David R. Henderson  

Hummel Predicts U.S. Government Default

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San Jose State University economist Jeff Hummel, in Econlib's feature article, predicts that the U.S. government will default on its debt. The other option he considers is that the federal government will monetize its debt. The problem with this second option, he points out, is that in a highly developed financial system such as ours, the federal government's gain from printing money, what economists call seigniorage, is quite small. Therefore, monetizing the debt simply wouldn't fill the bill, so to speak.

His closing lines:

Mises also argued that the mixed economy was unstable and that the dynamics of intervention would inevitably drive it towards socialism or laissez faire. But in this case, he was mistaken; a century of experience has taught us that the client-oriented, power-broker State is the gravity well toward which public choice drives both command and market economies. What will ultimately kill the welfare State is that its centerpiece, government-provided social insurance, is simultaneously above reproach and beyond salvation. Fully-funded systems could have survived, but politicians had little incentive to enact them, and much less incentive to impose the huge costs of converting from pay-as-you-go. Whether this inevitable collapse of social democracies will ultimately be a good or bad thing depends on what replaces them.

Well worth reading.


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CATEGORIES: Fiscal Policy



COMMENTS (17 to date)
winterspeak writes:

Any entity that can issue currency need never default. This includes the US Govt with its US$ obligations. Moreover, "monetizing" debt is a meaningless concept. Different parts of the Government swap some numbers within their own internal spreadsheet, it really makes no difference in a zero interest rate environment.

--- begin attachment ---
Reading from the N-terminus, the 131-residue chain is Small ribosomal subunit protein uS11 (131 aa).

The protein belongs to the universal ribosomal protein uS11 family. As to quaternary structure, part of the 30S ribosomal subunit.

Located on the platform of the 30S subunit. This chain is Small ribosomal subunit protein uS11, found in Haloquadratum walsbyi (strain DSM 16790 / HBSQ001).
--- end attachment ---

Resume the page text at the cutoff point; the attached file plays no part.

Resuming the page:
We are not on a gold standard anymore.

E. Barandiaran writes:

Arnold,
Hummel's starting point ("Only the naively optimistic actually believe that politicians will fully resolve this looming fiscal crisis with some judicious combination of tax hikes and program cuts.") is fully justified by the increasing corruption of your country's political system and therefore one can ignore the possibility of any judicious tax and/or expenditure policy.
In Argentina, the same point was made in the early 1950s, but 60 years later corruption is a much more serious problem and the fiscal "balance" is maintained by a high tax on agricultural exports and terrible government services (most of government revenue is redistributed to pay pensions, political constituencies and interest groups).

Matt C writes:

The problem with this second option, he points out, is that in a highly developed financial system such as ours, the federal government's gain from printing money, what economists call seigniorage, is quite small.

At least, with the techniques used at present. Can the government not come up with other clever approaches for increasing the money supply that add more directly to its bottom line?

From the article:

But my guess is that, faced with the alternatives of seeing both the dollar and the debt become worthless or defaulting on the debt while saving the dollar, the U.S. government will choose the latter.

When you frame it that way, it sounds like an obvious choice. But how about this framing: faced with the alternative of declaring default and being shamed and scorned and hated, or printing more money (just for a little while longer) and hoping that by some miracle they can evade or mitigate the long term consequences, my guess is that U.S. politicians will always choose the don't-blame-me option.